|1493368||Production of motive force||1924-05-06||Merz||60/641|
a. heating the fluid in the first heat source to a relatively low temperature t to vaporize at least a major portion of the fluid:
b. conducting the fluid from said first heat source to said second heat source to superheat the fluid and raise its temperature to T: and, thereafter,
c. passing the superheated fluid through the expansion vapor to extract useful energy therefrom and then exhausting the fluid from the engine at a temperature T2 which is greater than t and thereafter conducting said fluid through said condenser and back to said first heat source.
The subject invention is directed in general toward the vapor power cycle art and, more particularly, to an improved vapor power cycle capable of efficiently using low-grade heat sources.
The invention is particularly applicable to the use of unfocused solar energy and geothermal energy as low-grade heat sources and will be described with particular reference thereto; however, as will become appreciated, the invention is not limited to solar or geothermal energy and could be used with many different types of low-grade heat sources.
In the past, numerous vapor cycle engines have been devised to convert low-grade heat energy (heat energy available only at relatively low temperature) to useful mechanical power. A basic problem inherent with all of these engines is poor energy conversion efficiency. The poor conversion efficiency is due to the limited thermodynamic potential, or temperature difference, existing between the low-grade heat energy and any normal heat sink.
Examples of low-grade heat energy which can be made available for conversion to mechanical power are solar energy, geothermal energy, ocean temperature gradients, process waste heat; incinerator exhaust, electric lighting heat, the exhaust gases from gas turbine or internal combustion engines; and combustion of low-heating value fuels such as garbage, dung, and other wet organic matter. To utilize energy from these sources, the engine must be capable of absorbing and utilizing low-grade (relatively low temperature) heat. Generally, the higher the temperature of heat absorption, the higher the portion of absorbed heat that can be converted to useful work. The higher the temperature of heat absorption, the less of the low-grade heat that will be available for absorption. This is because of the necessity to effect heat transfer from the low-grade heat source to the engine. That portion of the low-grade heat which remains below the absorption temperature will not be transferred to the engine, and hence escapes and is wasted. It is, in effect, not available to the engine. In the case of solar energy, the escaped heat represents the heat losses from the solar collector, whereas for the other applicable examples, the escaped heat leaves with the exhausted gas or liquid. Thus, for most applications of low-grade heat utilization, an optimum total output can be found from the availability of the heat for absorption by the engine, and the efficiency of utilization by the engine. For most examples of low-grade heat utilization, absorption occurs at 150°-300° F.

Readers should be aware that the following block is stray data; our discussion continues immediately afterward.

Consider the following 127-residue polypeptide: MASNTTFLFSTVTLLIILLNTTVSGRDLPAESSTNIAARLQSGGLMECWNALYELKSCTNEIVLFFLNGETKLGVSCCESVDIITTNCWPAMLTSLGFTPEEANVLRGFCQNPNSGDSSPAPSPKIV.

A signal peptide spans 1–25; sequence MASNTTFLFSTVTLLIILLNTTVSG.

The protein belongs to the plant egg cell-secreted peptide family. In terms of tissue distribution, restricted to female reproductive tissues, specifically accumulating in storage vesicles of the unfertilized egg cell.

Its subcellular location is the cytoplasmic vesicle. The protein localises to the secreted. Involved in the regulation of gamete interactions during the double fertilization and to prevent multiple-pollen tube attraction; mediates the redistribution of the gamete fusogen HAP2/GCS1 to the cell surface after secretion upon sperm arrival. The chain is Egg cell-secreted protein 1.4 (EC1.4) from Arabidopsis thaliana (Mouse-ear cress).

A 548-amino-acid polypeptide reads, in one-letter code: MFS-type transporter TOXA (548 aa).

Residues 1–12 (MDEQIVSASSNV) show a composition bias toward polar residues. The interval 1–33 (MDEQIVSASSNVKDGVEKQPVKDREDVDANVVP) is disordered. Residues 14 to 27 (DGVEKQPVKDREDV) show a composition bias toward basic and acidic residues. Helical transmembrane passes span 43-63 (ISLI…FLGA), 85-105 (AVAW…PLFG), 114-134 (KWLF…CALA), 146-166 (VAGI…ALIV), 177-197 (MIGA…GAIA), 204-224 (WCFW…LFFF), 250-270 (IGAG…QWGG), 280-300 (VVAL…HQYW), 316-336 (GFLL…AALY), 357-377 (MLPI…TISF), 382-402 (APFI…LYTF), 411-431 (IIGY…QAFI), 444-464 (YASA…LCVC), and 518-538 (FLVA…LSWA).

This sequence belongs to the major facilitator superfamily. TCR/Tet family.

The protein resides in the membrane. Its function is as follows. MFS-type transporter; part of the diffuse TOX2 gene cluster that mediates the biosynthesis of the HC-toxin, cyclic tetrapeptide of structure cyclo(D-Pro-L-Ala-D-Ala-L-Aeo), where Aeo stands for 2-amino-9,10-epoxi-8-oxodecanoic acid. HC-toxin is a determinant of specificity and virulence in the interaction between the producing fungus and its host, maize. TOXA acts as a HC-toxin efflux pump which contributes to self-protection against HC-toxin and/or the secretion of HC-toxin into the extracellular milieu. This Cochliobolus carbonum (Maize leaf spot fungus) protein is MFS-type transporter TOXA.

The engine must subsequently reject the heat to a sink, which will usually be atmospheric air, or a cooling tower or surface water where available. The engine's heat rejection temperature will have to be maintained somewhat above the temperature of the sink medium to effect the transfer of heat. This means at least an 80°-120°F engine heat rejection temperature in nearly all cases. Consequently, the thermodynamic potential is small between most low-grade heat sources and the common heat sinks. Moreover, engine efficiency is approximately proportional to the thermodynamic potential. Hence, the efficiency of engines using the common forms of low-grade heat are generally less than half that obtained with the higher temperatures available from conventional fuels, such as, coal, oil or gas. Even where the low-grade heat is available without charge, the cost of owning and operating the low-grade heat engine can be significant due to larger size per unit output increasing the cost of capital and maintenance. Thus, it is desirable to increase the efficiency of utilization of low-grade heat so that a maximum amount of useful work can be obtained from a given engine. Further, increased efficiency of low-grade heat utilization will contribute to the overall conservation of energy.
Another major limitation on energy input temperature in many instances is the concurrent fluid and vapor pressure resulting in the engine. For the typical steam vapor cycle engine, system pressure are often limited by codes and ordinances. In many applications, 20 psig is the maximum allowable operating pressure. For previously-used steam vapor cycle engines, system pressure limitations effectively impose an energy input temperature limitation on the operating cycle. The 20 psig limit corresponds, of course, to a 258°F limit on the temperature of heat input to the cycle.
In general, one aspect of the subject invention is concerned with an improved method of designing and operating vapor cycle engines which, either because of constraints on operating pressure or use of low-grade heat as the energy input, boil the working fluid at a temperature lower than desirable for good thermal efficiency. The proposed method utilizes the application of superheat in a way not heretofore practiced.